This Baguette recipe is the gold standard of bread in my opinion. It’s hard to find something more delicious than a freshly baked loaf that’s perfectly crispy on the outside and warm, fluffy and soft on the inside. Plus, the options for using this baguette are nearly unlimited – enjoy it with soup, salad, a wedge of cheese, or just as-is!
If you love freshly baked bread as I do, you’ll also appreciate this simple Bread Machine Recipe, my Homemade Hamburger Buns, and this delicious Hoagie Roll Recipe.
Making homemade bread like this baguette recipe is always a labor of love that requires a bit of patience. This version of the baguette recipe is not how the professionals do it (which takes 2 days), but a simplified homemade version that can be done in several hours. However, the outcome is still so, so good!
This rustic baguette recipe produces a long, crispy loaf, with large holes inside and that oh-so-good bread aroma that you can only get by making bread yourself. This Baguette recipe only requires a couple simple ingredients (water, flour, yeast, salt & honey – which is optional).
When you need a therapeutic experience in the kitchen, grab this baguette recipe and start baking. It’s so rewarding to make this at home!
Tips for Making Baguette Bread
If you haven’t baked bread at home, you may feel a bit intimidated, but don’t! Making baguette bread or any type of loaf is completely doable. All you need to do is follow the recipe as outlined below! In the meantime, here are a few tips to help you along the way:
- Give yourself extra time, especially if this is your first time making baguette bread. While most of the time making this recipe will be hands-off time as the dough is proofing or baking, it’s always a good idea sure to give yourself extra time anytime you’re working with yeast.
- Make sure you start with good unexpired yeast, this will ensure successful results.
- Find an ideal place to proof. When you’re proofing baguette bread, you want the area to be warm (90F – 100F) and draft-free. I recommend covering it with a tea towel and setting it in your oven with the oven light on.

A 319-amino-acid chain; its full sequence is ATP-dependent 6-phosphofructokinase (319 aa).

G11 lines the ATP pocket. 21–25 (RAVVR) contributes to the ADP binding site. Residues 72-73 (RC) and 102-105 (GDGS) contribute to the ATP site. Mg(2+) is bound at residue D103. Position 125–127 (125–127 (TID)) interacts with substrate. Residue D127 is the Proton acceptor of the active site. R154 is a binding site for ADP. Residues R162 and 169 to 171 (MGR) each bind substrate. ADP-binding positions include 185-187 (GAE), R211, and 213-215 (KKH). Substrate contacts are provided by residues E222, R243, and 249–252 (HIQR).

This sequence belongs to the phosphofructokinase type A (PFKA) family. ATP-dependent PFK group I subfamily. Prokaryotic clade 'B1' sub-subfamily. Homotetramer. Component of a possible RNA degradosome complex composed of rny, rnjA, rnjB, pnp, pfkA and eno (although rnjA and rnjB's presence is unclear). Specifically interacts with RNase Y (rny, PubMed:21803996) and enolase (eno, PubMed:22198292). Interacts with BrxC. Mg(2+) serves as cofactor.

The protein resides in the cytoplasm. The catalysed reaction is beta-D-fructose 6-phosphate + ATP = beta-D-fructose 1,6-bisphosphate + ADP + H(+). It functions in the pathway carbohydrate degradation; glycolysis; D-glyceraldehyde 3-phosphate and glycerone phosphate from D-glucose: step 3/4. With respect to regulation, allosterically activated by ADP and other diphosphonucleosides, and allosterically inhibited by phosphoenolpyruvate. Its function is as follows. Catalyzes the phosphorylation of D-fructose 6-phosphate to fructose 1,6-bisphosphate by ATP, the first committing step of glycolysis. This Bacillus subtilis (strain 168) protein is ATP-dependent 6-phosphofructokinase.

- Create steam in the oven. I know it sounds odd, but using a spray bottle to spray the inside of the oven as soon as you put the baguettes in the oven will create steam that will keep the outside of the baguettes soft and elastic. This helps a hard crust from forming that would otherwise prevent the baguette from quickly rising and expanding as it hits the oven heat.
How to Enjoy a French Baguette
Wondering what a baguette can be used for? If you’ve ever been to France, you may have seen people purchasing fresh French baguettes from local boulangeries and biting right into the bread, without any toppings whatsoever. That’s certainly an excellent way to enjoy a French baguette!
You can also slice it and spread on some salted butter, or better yet enjoy it with a dipping concoction of olive oil, Italian seasoning, and some well-aged balsamic vinegar. Yum!
Not to mention, this French baguette is excellent just to use with a cheese plate or for regular sandwiches (like this delicious French Dip) or bruschettas. I also highly recommend this yummy mushroom pate slathered on a slice of the bread!
How to Make a Baguette
*For detailed recipe instructions see the recipe card bottom of the post.
- Make a polish: Dissolve active dry yeast in water (no need to dissolve in water if using instant yeast, just add it with the rest of the ingredients), then mix together with flour until well combined and uniform. Allow to rise until the top is covered with bubbles that are actively popping and the mixture is about tripled in volume.
- Make the Baguette Dough: to a mixer bowl add flour, salt, risen poolish, water and quickly stir to combine. Then, knead by hand or with a dough hook until the dough stops sticking to the sides of the bowl. Form a ball, cover with a tea towel and allow to rise until doubled in size.
- Stretch the dough: Pour the dough onto floured surface and divide it into 3. Stretch each piece by pulling out and up on each side until slight resistance, then fold it over the dough, repeat with the 3 other sides and let rest for 10 minutes.
- To shape a baguette press each piece down with your fingers into a rectangle. Then, roll into a log and press with the side of your palm to seal each time one rotation is made (as shown on the picture) . This helps the baguette keep shape and strengthens the gluten structure, which will trap in the air bubbles well as the yeast produces them. Pinch the edge closed, then roll the log to about 18 inches or as long as will fit on your baking sheet. Repeat with the other 2 dough pieces.
- Sprinkle generously with flour and transfer to parchment paper, then tuck the parchment paper so that the baguettes are separated by it, but tightly next to each other. Cover with a tea towel and allow the baguettes rolls to proof again until doubled in size.
- Meanwhile, preheat the oven, then bake as outlined below in the recipe card.
How Long Does the Baguette Last?
If the Baguette recipe makes more than you would eat in a day or two, wrap it well in plastic wrap, and freeze. Re-crisp by placing the bread into a 350F oven for 5-7 minutes.
Looking for more Bread recipes? Try these:
- Bread Recipe for Bread Maker – Simple homemade bread.
- Rustic Farmer’s Bread– Bread with a crackly crust and a chewy crumb.
- Artisan No-Knead Bread– A fast and great bread loaf.
Simple Baguette Recipe - crispy on the inside, with a chewy crumb and large holes this recipe is sure a keeper!
- 1 Tbsp Instant yeast